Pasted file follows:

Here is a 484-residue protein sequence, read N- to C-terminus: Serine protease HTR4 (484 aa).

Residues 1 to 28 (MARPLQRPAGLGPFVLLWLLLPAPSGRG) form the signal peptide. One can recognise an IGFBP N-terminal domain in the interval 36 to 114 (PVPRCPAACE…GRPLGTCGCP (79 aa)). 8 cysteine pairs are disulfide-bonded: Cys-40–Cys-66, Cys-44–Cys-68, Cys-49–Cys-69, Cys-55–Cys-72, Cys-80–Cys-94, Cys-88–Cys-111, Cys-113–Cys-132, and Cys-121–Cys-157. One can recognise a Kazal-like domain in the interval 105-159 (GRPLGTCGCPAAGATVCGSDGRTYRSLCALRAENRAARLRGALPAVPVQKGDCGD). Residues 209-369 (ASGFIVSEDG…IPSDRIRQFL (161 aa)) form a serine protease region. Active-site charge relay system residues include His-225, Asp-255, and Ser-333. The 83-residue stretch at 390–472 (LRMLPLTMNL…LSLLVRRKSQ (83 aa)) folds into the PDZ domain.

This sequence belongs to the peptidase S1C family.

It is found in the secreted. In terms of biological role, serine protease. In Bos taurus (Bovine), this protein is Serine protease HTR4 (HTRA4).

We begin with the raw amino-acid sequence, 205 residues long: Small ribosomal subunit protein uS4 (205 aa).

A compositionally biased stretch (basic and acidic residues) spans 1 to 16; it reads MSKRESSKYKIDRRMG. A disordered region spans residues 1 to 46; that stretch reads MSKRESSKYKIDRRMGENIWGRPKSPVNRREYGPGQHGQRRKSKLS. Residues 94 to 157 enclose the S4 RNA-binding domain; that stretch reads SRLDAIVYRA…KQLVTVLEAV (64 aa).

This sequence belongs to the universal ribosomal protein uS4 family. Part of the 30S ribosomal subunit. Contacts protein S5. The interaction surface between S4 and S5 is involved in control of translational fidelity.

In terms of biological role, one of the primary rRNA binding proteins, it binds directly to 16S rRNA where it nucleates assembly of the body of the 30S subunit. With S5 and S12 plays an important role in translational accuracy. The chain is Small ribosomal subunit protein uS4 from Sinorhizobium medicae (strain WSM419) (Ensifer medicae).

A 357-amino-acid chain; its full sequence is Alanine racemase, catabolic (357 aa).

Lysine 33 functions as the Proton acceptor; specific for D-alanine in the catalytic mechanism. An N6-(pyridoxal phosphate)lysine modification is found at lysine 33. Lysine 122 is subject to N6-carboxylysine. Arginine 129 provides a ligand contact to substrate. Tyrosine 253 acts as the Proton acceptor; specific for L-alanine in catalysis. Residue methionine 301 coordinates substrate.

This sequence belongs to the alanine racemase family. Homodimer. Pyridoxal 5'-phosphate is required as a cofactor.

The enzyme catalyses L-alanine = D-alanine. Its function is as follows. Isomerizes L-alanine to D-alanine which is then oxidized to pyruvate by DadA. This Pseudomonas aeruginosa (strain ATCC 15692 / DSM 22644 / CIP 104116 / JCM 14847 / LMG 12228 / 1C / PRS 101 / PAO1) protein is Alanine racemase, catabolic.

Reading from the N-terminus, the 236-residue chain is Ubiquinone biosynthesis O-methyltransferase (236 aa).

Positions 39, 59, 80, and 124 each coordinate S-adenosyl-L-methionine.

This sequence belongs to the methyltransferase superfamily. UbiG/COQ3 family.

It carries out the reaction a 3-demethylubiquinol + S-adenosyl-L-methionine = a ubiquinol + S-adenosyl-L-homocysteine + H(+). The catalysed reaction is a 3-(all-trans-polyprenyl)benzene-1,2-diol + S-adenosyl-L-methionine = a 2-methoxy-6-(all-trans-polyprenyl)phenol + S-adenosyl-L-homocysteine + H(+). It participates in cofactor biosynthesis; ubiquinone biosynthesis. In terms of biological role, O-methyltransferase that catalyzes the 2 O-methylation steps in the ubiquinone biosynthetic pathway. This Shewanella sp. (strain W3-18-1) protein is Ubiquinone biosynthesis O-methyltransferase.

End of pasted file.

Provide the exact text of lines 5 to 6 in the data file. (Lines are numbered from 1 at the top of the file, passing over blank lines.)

We begin with the raw amino-acid sequence, 205 residues long: Small ribosomal subunit protein uS4 (205 aa).

A compositionally biased stretch (basic and acidic residues) spans 1 to 16; it reads MSKRESSKYKIDRRMG. A disordered region spans residues 1 to 46; that stretch reads MSKRESSKYKIDRRMGENIWGRPKSPVNRREYGPGQHGQRRKSKLS. Residues 94 to 157 enclose the S4 RNA-binding domain; that stretch reads SRLDAIVYRA…KQLVTVLEAV (64 aa).